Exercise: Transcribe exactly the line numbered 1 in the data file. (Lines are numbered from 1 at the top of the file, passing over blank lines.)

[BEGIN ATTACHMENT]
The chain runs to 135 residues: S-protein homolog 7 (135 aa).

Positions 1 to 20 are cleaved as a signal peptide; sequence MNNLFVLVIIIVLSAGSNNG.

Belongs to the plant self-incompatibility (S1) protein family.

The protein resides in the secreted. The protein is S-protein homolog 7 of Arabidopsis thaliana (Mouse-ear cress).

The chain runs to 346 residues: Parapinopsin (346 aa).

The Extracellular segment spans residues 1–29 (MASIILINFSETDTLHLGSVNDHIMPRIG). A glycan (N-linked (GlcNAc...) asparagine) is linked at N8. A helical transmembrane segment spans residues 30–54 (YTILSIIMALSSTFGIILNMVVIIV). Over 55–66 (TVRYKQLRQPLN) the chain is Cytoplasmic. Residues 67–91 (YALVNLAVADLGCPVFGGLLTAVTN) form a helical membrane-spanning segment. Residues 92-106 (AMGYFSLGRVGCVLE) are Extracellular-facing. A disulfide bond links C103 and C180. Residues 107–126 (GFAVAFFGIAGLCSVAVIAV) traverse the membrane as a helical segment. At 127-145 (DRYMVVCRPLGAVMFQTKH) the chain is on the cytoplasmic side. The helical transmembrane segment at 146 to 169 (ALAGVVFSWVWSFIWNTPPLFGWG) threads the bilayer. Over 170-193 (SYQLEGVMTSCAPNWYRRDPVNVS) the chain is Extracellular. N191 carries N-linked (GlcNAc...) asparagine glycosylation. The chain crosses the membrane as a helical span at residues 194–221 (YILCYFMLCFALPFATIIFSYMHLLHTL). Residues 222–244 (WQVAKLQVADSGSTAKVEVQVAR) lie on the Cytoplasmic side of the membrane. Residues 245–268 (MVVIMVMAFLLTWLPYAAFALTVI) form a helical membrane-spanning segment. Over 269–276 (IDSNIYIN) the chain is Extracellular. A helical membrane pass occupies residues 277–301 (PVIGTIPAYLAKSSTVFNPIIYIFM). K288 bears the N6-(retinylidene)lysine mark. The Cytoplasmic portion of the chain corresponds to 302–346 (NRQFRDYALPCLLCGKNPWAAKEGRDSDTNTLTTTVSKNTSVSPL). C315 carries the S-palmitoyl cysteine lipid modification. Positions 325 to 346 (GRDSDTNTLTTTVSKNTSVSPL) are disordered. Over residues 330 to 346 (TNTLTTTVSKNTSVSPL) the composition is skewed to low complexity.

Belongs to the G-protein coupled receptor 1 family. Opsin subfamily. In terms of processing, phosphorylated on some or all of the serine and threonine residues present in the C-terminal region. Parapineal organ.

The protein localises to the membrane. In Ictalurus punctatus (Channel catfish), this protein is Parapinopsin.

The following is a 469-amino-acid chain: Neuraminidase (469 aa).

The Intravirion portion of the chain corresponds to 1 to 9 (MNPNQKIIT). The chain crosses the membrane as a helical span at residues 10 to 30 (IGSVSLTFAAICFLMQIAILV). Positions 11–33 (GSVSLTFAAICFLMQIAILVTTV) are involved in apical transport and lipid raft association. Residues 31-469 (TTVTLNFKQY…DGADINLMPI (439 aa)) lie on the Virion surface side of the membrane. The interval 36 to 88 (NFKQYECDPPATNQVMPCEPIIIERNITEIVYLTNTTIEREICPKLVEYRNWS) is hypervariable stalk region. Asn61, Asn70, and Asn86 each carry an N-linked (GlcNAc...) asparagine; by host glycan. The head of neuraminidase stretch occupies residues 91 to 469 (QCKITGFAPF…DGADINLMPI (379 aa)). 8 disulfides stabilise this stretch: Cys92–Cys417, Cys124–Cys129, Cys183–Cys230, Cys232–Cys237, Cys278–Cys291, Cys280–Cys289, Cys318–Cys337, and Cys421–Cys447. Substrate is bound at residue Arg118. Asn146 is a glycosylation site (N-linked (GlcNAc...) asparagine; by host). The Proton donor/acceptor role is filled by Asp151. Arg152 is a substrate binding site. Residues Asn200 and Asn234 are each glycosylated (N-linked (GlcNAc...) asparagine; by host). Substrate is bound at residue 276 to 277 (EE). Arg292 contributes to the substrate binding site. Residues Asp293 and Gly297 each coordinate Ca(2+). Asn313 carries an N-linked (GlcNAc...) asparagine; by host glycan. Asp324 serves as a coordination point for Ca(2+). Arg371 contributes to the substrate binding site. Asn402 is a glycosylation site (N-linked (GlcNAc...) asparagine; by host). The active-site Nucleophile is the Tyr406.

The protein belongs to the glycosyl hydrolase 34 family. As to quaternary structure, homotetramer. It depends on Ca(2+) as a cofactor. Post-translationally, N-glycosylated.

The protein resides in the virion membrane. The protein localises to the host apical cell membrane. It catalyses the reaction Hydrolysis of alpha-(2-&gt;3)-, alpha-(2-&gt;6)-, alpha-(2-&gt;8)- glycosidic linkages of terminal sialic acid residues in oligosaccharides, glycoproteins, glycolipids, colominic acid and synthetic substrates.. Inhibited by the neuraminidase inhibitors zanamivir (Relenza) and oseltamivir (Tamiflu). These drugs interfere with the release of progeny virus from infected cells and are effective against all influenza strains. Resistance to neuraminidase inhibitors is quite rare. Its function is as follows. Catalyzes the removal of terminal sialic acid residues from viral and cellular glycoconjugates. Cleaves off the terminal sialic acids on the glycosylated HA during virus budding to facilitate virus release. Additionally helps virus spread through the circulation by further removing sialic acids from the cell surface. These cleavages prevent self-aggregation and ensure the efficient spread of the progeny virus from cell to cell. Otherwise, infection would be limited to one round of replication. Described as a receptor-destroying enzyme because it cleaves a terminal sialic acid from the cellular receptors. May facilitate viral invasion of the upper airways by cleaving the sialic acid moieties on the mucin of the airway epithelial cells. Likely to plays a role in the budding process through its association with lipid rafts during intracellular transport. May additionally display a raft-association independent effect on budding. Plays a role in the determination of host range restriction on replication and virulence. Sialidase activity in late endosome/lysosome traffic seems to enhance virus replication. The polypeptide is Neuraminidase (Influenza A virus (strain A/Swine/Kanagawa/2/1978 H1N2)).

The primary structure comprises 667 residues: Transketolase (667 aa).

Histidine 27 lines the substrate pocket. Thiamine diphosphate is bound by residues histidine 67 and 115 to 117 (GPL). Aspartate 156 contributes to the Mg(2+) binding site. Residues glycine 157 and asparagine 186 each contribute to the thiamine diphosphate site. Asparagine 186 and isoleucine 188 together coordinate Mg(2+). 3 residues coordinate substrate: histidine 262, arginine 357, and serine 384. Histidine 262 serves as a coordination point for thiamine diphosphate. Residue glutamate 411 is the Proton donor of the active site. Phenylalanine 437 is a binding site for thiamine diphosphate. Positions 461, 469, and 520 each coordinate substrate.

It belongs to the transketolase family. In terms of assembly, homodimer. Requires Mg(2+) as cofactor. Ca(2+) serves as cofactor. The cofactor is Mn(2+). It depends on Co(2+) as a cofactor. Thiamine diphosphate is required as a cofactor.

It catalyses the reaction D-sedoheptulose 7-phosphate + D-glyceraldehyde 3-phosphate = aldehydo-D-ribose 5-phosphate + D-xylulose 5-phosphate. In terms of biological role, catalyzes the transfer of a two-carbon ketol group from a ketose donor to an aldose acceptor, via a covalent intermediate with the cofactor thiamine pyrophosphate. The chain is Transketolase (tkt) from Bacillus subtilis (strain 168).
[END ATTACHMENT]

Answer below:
The chain runs to 135 residues: S-protein homolog 7 (135 aa).